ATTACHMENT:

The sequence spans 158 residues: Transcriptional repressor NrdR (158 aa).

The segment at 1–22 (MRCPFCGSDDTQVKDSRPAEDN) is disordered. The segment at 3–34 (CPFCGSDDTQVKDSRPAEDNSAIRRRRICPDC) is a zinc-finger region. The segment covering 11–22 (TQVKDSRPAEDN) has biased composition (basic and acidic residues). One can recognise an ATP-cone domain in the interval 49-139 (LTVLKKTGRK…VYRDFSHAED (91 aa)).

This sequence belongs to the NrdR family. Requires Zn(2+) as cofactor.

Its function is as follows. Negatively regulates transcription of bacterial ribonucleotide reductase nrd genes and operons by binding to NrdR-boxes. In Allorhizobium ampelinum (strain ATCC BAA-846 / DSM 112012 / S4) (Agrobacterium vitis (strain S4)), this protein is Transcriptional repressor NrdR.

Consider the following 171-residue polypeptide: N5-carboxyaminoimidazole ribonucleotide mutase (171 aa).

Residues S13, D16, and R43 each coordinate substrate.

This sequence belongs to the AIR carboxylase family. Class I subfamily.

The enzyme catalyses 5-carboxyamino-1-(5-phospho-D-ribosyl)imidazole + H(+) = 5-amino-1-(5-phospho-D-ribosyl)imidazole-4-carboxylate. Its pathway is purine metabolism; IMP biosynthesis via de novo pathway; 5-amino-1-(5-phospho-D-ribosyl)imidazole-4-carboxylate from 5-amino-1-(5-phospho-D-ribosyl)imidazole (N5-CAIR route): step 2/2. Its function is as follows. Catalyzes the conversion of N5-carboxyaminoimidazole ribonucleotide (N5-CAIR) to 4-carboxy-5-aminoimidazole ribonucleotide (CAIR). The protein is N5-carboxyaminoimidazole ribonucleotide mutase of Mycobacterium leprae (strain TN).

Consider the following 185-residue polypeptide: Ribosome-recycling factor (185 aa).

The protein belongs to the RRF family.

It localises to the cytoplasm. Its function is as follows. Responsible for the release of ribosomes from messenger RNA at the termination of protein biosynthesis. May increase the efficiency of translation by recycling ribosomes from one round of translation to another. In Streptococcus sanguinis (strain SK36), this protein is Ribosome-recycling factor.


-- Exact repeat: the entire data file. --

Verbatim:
The sequence spans 158 residues: Transcriptional repressor NrdR (158 aa).

The segment at 1–22 (MRCPFCGSDDTQVKDSRPAEDN) is disordered. The segment at 3–34 (CPFCGSDDTQVKDSRPAEDNSAIRRRRICPDC) is a zinc-finger region. The segment covering 11–22 (TQVKDSRPAEDN) has biased composition (basic and acidic residues). One can recognise an ATP-cone domain in the interval 49-139 (LTVLKKTGRK…VYRDFSHAED (91 aa)).

This sequence belongs to the NrdR family. Requires Zn(2+) as cofactor.

Its function is as follows. Negatively regulates transcription of bacterial ribonucleotide reductase nrd genes and operons by binding to NrdR-boxes. In Allorhizobium ampelinum (strain ATCC BAA-846 / DSM 112012 / S4) (Agrobacterium vitis (strain S4)), this protein is Transcriptional repressor NrdR.

Consider the following 171-residue polypeptide: N5-carboxyaminoimidazole ribonucleotide mutase (171 aa).

Residues S13, D16, and R43 each coordinate substrate.

This sequence belongs to the AIR carboxylase family. Class I subfamily.

The enzyme catalyses 5-carboxyamino-1-(5-phospho-D-ribosyl)imidazole + H(+) = 5-amino-1-(5-phospho-D-ribosyl)imidazole-4-carboxylate. Its pathway is purine metabolism; IMP biosynthesis via de novo pathway; 5-amino-1-(5-phospho-D-ribosyl)imidazole-4-carboxylate from 5-amino-1-(5-phospho-D-ribosyl)imidazole (N5-CAIR route): step 2/2. Its function is as follows. Catalyzes the conversion of N5-carboxyaminoimidazole ribonucleotide (N5-CAIR) to 4-carboxy-5-aminoimidazole ribonucleotide (CAIR). The protein is N5-carboxyaminoimidazole ribonucleotide mutase of Mycobacterium leprae (strain TN).

Consider the following 185-residue polypeptide: Ribosome-recycling factor (185 aa).

The protein belongs to the RRF family.

It localises to the cytoplasm. Its function is as follows. Responsible for the release of ribosomes from messenger RNA at the termination of protein biosynthesis. May increase the efficiency of translation by recycling ribosomes from one round of translation to another. In Streptococcus sanguinis (strain SK36), this protein is Ribosome-recycling factor.